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War crimes: Taylor now, Assad next "It was not until Pinochet came to London in 1998 to take tea with Mrs Thatcher that the idea of ending the impunity of political and military leaders seemed possible. In those days it was bitterly controversial: the pope, Henry Kissinger, George Bush Snr, and even Fidel Castro wrote to Jack Straw demanding that he be freed." (Geoffrey Robertson)
Fairfax strikes out "While healthy newspapers are good for democracy and good for accountable governments, markets and investors care little for the moral purpose of the companies they trade in. Unless the business of news can make money, quality journalism will continue to shrink in the private sector."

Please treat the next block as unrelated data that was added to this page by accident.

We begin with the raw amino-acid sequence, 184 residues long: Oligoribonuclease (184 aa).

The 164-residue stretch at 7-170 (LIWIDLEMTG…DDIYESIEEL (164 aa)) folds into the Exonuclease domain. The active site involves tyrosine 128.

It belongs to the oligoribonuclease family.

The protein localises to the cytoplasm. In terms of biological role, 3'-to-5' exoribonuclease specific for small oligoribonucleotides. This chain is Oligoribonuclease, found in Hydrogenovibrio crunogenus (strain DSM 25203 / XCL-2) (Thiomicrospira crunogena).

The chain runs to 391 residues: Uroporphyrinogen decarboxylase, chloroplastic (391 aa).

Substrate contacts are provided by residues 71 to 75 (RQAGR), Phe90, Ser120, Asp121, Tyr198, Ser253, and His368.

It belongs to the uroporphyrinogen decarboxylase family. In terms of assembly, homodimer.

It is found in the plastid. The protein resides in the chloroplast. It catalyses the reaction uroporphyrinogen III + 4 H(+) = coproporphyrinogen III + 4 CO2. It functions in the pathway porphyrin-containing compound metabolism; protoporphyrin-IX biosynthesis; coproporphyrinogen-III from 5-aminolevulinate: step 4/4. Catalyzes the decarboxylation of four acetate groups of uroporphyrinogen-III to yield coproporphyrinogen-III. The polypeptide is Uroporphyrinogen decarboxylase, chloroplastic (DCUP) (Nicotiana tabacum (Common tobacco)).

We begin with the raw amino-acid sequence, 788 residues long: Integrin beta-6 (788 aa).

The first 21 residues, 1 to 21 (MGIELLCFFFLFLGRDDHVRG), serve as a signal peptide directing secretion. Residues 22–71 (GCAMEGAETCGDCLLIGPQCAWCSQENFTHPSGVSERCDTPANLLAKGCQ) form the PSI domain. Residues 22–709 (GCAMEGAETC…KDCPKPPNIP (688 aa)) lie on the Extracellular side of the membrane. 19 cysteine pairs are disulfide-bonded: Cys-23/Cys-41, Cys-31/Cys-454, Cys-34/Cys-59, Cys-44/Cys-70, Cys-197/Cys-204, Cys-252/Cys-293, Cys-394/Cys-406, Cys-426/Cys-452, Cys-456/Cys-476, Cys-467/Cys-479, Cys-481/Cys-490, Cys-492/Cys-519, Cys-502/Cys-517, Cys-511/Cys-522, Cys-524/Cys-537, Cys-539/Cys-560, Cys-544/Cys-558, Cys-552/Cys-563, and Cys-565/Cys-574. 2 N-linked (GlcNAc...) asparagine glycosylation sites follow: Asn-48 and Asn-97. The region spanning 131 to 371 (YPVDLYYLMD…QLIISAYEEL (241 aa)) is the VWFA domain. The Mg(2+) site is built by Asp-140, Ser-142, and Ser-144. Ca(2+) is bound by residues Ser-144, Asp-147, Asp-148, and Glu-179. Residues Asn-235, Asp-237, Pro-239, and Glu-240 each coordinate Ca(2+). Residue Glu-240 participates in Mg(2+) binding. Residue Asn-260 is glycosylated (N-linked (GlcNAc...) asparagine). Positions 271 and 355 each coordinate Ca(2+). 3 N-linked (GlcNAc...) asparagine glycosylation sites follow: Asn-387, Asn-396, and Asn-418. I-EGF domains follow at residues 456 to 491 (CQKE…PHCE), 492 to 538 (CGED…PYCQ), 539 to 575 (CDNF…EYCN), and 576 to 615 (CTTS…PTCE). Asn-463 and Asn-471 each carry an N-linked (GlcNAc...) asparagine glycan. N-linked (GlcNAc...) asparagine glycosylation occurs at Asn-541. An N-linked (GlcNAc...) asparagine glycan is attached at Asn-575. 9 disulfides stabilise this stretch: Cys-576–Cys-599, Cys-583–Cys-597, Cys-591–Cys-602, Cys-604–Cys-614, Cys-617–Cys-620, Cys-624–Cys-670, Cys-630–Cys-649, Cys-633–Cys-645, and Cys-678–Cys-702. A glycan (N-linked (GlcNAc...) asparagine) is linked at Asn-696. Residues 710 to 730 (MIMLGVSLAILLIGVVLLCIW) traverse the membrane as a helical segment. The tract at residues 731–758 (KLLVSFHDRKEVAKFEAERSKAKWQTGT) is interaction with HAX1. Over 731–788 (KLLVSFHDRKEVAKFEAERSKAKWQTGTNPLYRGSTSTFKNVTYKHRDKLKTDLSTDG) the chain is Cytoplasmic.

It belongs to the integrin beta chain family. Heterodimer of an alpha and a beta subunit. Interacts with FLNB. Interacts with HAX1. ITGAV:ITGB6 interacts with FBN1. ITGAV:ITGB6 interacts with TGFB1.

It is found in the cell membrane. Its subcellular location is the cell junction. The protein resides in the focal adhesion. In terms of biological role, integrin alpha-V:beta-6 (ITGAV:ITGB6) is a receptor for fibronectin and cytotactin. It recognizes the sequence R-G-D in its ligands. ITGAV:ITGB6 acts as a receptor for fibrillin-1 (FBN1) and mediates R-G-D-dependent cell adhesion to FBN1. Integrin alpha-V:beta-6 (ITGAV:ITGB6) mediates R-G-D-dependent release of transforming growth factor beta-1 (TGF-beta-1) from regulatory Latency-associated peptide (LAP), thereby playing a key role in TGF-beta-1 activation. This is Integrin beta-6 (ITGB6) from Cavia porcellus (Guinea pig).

Editor's note "The Australian is increasingly looking like the kind of newspaper you'd get if Gina Rinehart ran it. At least Fairfax, proprietor of the Age, the Sydney Morning Herald and the Australian Financial Review, and 13% Rinehart-owned, is resisting going down that path."
Laughing all the way to power "I ask him to clarify his hand gesture. 'No, it definitely means f#ck off,' the 63-year-old activist insists, smiling. "Vaffanculo!" he says, verbalising in Italian, 'to the media, to the corrupt officials, to the corrupt politicians, right and left — all of them can f#ck off.'"